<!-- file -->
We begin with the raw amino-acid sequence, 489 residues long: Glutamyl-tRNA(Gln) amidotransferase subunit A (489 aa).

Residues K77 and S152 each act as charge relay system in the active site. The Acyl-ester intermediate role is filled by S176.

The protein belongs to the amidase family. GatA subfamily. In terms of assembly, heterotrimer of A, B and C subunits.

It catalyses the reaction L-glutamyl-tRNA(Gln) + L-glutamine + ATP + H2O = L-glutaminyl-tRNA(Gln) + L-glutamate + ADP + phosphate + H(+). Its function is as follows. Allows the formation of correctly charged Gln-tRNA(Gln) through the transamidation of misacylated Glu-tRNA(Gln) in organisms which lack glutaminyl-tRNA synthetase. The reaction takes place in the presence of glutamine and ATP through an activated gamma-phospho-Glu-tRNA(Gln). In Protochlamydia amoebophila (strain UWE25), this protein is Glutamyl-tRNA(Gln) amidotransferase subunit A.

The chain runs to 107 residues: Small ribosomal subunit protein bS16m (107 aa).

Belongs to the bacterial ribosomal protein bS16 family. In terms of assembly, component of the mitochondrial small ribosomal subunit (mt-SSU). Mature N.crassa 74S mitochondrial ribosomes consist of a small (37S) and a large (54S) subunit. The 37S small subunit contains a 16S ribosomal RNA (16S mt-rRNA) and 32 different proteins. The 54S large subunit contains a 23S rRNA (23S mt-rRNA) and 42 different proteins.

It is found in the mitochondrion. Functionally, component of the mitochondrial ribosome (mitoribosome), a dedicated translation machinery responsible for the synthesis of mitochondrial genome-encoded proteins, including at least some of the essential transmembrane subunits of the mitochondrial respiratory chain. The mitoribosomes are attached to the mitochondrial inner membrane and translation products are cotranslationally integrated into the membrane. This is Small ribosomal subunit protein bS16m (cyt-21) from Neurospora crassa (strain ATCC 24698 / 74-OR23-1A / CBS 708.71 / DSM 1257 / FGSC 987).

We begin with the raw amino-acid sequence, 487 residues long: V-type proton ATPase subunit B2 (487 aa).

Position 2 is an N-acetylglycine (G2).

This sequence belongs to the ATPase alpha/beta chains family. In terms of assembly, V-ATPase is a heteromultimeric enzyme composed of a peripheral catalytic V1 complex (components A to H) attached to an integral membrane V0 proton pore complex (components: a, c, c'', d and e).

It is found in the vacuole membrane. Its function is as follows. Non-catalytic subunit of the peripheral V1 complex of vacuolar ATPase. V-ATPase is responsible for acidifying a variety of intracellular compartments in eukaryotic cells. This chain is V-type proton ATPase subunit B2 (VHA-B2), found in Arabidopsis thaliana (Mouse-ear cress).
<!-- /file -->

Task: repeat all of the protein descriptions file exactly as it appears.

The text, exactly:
We begin with the raw amino-acid sequence, 489 residues long: Glutamyl-tRNA(Gln) amidotransferase subunit A (489 aa).

Residues K77 and S152 each act as charge relay system in the active site. The Acyl-ester intermediate role is filled by S176.

The protein belongs to the amidase family. GatA subfamily. In terms of assembly, heterotrimer of A, B and C subunits.

It catalyses the reaction L-glutamyl-tRNA(Gln) + L-glutamine + ATP + H2O = L-glutaminyl-tRNA(Gln) + L-glutamate + ADP + phosphate + H(+). Its function is as follows. Allows the formation of correctly charged Gln-tRNA(Gln) through the transamidation of misacylated Glu-tRNA(Gln) in organisms which lack glutaminyl-tRNA synthetase. The reaction takes place in the presence of glutamine and ATP through an activated gamma-phospho-Glu-tRNA(Gln). In Protochlamydia amoebophila (strain UWE25), this protein is Glutamyl-tRNA(Gln) amidotransferase subunit A.

The chain runs to 107 residues: Small ribosomal subunit protein bS16m (107 aa).

Belongs to the bacterial ribosomal protein bS16 family. In terms of assembly, component of the mitochondrial small ribosomal subunit (mt-SSU). Mature N.crassa 74S mitochondrial ribosomes consist of a small (37S) and a large (54S) subunit. The 37S small subunit contains a 16S ribosomal RNA (16S mt-rRNA) and 32 different proteins. The 54S large subunit contains a 23S rRNA (23S mt-rRNA) and 42 different proteins.

It is found in the mitochondrion. Functionally, component of the mitochondrial ribosome (mitoribosome), a dedicated translation machinery responsible for the synthesis of mitochondrial genome-encoded proteins, including at least some of the essential transmembrane subunits of the mitochondrial respiratory chain. The mitoribosomes are attached to the mitochondrial inner membrane and translation products are cotranslationally integrated into the membrane. This is Small ribosomal subunit protein bS16m (cyt-21) from Neurospora crassa (strain ATCC 24698 / 74-OR23-1A / CBS 708.71 / DSM 1257 / FGSC 987).

We begin with the raw amino-acid sequence, 487 residues long: V-type proton ATPase subunit B2 (487 aa).

Position 2 is an N-acetylglycine (G2).

This sequence belongs to the ATPase alpha/beta chains family. In terms of assembly, V-ATPase is a heteromultimeric enzyme composed of a peripheral catalytic V1 complex (components A to H) attached to an integral membrane V0 proton pore complex (components: a, c, c'', d and e).

It is found in the vacuole membrane. Its function is as follows. Non-catalytic subunit of the peripheral V1 complex of vacuolar ATPase. V-ATPase is responsible for acidifying a variety of intracellular compartments in eukaryotic cells. This chain is V-type proton ATPase subunit B2 (VHA-B2), found in Arabidopsis thaliana (Mouse-ear cress).